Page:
A Conversation with the Conversation: transforming journalism with a CC license

Jennie Rose Halperin

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Independent, open, not-for-profit news sources can help safeguard against the spread of misinformation, particularly on the viral web. The Conversation takes their role as journalists, researchers, and academics seriously. As an international nonprofit producing strong independent journalism, their aim is brings important academic research to the Web through editorial curation and collaboration.

Launched in 2011 in Australia, the Conversation has expanded into six editions around the world, and their content has been published in a multitude of publications including Slate, Newsweek, Time, and the Guardian. Maria Balinska, US Editor, credits their use of the CC BY-ND license as integral to this success. In the words of their editorial board, “steal our stories,” and visit the Conversation’s website for more information.

At a moment where fake news seems to be on everyone’s mind, how are you using open licensing and curation to combat misinformation?

We start by producing evidence- based explanatory journalism from academic researchers who have studied for years – if not decades! – the topic they are writing about. All data, references and quotes in the articles are linked to the original sources so that readers can look at the material themselves. Authors sign a disclosure statement that outlines any funding or affiliations that might be relevant to the piece they have written. All this to say that verification, transparency and accountability are at the heart of our model and our charter. We see open licensing as a very effective means to combat misinformation – it’s not just about disseminating the ideas and the stories we publish to as many different audiences as possible, it also showcases our distinctive approach to journalism.

You encourage readers to share, remix, and reuse your content, or to “steal your stories.” How do you think that’s influenced the popularity and spread of your content? How have you seen that put into action so far?

We see this approach as key to our success. It helps us with large media companies – we have a legal framework that says here’s the content, you can use it, and these are the conditions (and we don’t have to spend months negotiating with their legal departments to create separate licenses). It also helps us with small websites where we can provide them with quality content that they couldn’t afford to create themselves. In the month of November, for example, we had over six million reads of our content through CC.

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In a popular article on Poynter, Melody Kramer writes, “I see Creative Commons licensing as a smart way to distribute local or national content when the goal is maximum impact, or an audience spreading word that your content exists.” Do you agree with that statement? Have you found that to be true in your own work?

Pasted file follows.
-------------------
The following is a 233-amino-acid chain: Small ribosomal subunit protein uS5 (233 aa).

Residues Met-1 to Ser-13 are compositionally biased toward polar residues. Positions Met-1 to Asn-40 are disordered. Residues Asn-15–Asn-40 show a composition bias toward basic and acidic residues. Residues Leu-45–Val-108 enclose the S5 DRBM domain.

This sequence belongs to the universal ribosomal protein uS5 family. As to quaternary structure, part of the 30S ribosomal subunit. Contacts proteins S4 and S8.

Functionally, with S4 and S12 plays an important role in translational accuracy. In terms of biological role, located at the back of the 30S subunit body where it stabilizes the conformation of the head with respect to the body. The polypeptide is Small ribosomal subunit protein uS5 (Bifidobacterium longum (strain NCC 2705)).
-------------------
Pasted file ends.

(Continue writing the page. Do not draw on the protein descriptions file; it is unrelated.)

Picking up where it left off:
We would definitely agree. CC licensing means our articles are republished on average 12 times and can be consumed by CNN.com and Quartz readers as well as by subscribers to papers in Kokomo, Indiana and Corsicana, Texas and online sites of every ideological slant.

The Conversation US staff
The Conversation US staff

How does your work translate globally? Have you found different kinds of responses to your work in other countries or languages where you publish? What made this growth possible over the last few years?

We’ve been translated, among other languages, into Spanish, French, Portuguese, Ukrainian and Japanese, sometimes by large media companies and sometimes by someone who is excited about the freely-available information and wants to share it.

The Conversation AU Front Page
The Conversation AU Front Page

How do you bridge academic discourse and the fast pace of the internet news cycle? Why do you think this is important to readers, and how have you seen it reflected in your readership and republication?

The beauty of the Conversation model is the close editorial collaboration between academic and journalist. Each brings the best of their world to the table: on the one hand deep knowledge and expertise and on the other news sense and communication skills. Why is it important to translate academic discourse to the general public? Because their knowledge is hugely valuable to our understanding of the world around us and can help us look for and discuss solutions for the problems and challenges we are facing. We can provide ‘just-in-time’ knowledge in our fast-paced world, when people need to analysis to understand the flood of incoming information.

What’s striking to all of us working at TCUS is that there is a real enthusiasm for the kind of content we produce. A few comments from our readers’ survey:
“Sometimes popular academic writings don’t seem to jive with the times. The Conversation does.”
“I like the idea of news items being written by a person who has some background knowledge of the topic.”
“Just keep up the good work (and the Creative Commons license: you’re very creative, never common, but always sharable).”

We view our role as unlocking knowledge from academia and sharing it with a wide variety of audiences. Creative Commons plays an essential role in making this happen.